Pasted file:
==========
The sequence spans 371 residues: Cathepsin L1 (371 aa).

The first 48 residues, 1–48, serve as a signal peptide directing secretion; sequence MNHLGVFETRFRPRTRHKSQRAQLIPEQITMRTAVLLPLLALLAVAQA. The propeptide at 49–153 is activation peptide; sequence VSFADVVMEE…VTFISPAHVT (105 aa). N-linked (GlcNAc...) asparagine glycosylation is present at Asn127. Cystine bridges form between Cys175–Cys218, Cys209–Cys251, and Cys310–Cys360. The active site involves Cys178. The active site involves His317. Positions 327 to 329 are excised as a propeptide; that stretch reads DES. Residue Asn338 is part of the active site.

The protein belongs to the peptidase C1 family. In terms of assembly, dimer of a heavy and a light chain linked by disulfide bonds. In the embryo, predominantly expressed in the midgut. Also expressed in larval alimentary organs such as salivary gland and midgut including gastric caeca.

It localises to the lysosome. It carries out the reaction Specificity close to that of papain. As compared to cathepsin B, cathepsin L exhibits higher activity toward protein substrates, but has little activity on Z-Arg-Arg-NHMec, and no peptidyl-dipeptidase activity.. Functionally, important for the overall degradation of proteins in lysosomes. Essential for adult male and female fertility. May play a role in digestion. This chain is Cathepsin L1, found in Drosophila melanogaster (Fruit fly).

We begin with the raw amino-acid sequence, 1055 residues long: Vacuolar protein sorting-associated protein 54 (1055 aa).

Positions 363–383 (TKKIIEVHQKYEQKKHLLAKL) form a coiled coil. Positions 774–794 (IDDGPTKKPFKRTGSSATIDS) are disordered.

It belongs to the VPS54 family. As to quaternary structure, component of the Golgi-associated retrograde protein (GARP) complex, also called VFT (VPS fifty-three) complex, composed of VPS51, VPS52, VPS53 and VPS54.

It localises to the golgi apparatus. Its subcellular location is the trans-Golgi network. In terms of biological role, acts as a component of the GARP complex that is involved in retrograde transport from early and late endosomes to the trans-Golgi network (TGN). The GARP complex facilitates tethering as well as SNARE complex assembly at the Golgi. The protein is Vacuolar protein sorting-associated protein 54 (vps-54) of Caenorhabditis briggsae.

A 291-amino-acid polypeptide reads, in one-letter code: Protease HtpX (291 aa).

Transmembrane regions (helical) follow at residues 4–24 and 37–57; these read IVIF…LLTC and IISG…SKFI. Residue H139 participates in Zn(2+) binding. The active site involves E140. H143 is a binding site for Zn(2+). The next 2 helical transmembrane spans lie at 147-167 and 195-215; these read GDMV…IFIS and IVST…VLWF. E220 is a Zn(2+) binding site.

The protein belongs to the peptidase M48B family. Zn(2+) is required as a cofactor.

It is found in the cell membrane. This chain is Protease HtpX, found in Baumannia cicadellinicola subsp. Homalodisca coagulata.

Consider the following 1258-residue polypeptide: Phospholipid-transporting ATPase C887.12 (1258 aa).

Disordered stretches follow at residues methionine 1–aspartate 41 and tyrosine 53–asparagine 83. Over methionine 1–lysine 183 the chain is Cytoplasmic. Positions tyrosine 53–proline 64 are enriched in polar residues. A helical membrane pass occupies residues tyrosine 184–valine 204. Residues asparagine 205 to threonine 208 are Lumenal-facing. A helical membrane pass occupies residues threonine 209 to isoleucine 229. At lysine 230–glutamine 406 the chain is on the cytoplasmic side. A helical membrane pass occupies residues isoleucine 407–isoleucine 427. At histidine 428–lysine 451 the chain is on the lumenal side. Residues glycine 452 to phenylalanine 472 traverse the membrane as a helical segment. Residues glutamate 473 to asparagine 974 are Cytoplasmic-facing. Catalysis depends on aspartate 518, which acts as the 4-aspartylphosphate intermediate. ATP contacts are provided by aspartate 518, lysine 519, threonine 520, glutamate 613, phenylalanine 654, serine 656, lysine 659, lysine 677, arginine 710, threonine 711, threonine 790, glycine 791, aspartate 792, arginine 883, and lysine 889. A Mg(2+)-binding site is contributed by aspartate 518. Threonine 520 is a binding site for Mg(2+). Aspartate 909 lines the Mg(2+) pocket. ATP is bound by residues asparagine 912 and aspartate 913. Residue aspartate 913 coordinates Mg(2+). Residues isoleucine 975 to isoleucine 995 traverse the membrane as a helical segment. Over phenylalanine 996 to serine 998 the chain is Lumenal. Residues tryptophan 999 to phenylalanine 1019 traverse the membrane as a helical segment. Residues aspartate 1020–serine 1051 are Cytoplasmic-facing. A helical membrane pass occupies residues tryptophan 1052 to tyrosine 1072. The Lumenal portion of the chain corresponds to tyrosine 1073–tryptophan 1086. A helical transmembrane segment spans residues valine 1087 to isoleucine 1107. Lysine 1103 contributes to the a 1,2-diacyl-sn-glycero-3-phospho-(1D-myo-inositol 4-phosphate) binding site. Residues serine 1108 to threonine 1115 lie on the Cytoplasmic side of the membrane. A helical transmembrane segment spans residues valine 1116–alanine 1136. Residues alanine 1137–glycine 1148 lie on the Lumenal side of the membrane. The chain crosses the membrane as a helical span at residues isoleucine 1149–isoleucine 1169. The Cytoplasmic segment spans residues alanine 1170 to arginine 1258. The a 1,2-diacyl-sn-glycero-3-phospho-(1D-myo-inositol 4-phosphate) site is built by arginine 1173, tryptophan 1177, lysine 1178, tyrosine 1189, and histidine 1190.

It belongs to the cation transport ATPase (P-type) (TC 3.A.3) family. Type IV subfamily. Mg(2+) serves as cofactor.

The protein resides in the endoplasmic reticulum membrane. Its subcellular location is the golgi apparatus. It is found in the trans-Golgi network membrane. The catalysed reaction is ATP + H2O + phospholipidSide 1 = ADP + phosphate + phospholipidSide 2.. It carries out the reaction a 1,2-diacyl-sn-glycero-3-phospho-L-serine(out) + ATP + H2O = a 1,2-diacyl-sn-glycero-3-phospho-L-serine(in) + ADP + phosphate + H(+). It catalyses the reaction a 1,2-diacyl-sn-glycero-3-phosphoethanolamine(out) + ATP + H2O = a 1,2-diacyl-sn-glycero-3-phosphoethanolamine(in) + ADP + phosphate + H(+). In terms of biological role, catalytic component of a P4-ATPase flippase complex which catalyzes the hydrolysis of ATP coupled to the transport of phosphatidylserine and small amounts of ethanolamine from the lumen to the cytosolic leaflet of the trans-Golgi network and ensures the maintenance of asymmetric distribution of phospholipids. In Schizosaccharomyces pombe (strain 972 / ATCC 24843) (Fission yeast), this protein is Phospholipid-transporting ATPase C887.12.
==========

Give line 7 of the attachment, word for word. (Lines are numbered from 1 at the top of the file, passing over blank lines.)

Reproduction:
It belongs to the VPS54 family. As to quaternary structure, component of the Golgi-associated retrograde protein (GARP) complex, also called VFT (VPS fifty-three) complex, composed of VPS51, VPS52, VPS53 and VPS54.